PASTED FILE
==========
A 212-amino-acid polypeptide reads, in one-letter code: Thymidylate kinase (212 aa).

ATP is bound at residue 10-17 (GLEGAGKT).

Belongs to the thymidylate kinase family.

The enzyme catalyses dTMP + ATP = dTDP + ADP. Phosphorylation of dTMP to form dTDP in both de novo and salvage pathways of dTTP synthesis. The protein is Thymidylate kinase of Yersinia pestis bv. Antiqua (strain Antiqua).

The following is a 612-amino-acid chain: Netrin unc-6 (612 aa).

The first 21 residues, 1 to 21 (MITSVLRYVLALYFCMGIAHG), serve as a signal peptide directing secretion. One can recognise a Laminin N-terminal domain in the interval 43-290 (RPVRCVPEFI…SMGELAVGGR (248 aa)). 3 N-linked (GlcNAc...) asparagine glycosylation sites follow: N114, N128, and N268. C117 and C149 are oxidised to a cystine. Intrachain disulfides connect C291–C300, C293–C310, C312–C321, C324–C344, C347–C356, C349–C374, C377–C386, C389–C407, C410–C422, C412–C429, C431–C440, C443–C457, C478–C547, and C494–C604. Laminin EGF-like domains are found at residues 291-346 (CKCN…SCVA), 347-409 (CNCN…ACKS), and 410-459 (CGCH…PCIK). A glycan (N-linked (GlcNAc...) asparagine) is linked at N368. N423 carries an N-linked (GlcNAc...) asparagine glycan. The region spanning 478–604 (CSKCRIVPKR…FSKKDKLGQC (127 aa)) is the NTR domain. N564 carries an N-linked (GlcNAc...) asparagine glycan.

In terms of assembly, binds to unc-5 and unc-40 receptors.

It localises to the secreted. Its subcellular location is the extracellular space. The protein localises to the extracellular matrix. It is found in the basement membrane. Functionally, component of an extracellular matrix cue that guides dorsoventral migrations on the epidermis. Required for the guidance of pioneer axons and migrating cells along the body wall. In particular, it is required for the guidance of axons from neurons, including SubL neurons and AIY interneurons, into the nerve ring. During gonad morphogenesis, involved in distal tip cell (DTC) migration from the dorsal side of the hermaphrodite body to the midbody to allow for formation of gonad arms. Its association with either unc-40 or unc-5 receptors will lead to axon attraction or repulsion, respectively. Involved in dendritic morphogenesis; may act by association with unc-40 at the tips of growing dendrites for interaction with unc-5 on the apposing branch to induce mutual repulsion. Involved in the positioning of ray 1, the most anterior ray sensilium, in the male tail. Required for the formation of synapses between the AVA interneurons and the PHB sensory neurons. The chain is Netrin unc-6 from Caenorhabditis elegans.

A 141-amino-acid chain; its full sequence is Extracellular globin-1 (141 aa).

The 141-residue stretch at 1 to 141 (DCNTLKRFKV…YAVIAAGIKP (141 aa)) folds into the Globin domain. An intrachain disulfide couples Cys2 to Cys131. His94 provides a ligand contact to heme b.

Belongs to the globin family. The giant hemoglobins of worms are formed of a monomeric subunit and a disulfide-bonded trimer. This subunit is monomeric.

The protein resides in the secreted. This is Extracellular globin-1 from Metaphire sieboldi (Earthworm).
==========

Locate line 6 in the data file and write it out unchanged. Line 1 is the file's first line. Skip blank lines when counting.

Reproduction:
The first 21 residues, 1 to 21 (MITSVLRYVLALYFCMGIAHG), serve as a signal peptide directing secretion. One can recognise a Laminin N-terminal domain in the interval 43-290 (RPVRCVPEFI…SMGELAVGGR (248 aa)). 3 N-linked (GlcNAc...) asparagine glycosylation sites follow: N114, N128, and N268. C117 and C149 are oxidised to a cystine. Intrachain disulfides connect C291–C300, C293–C310, C312–C321, C324–C344, C347–C356, C349–C374, C377–C386, C389–C407, C410–C422, C412–C429, C431–C440, C443–C457, C478–C547, and C494–C604. Laminin EGF-like domains are found at residues 291-346 (CKCN…SCVA), 347-409 (CNCN…ACKS), and 410-459 (CGCH…PCIK). A glycan (N-linked (GlcNAc...) asparagine) is linked at N368. N423 carries an N-linked (GlcNAc...) asparagine glycan. The region spanning 478–604 (CSKCRIVPKR…FSKKDKLGQC (127 aa)) is the NTR domain. N564 carries an N-linked (GlcNAc...) asparagine glycan.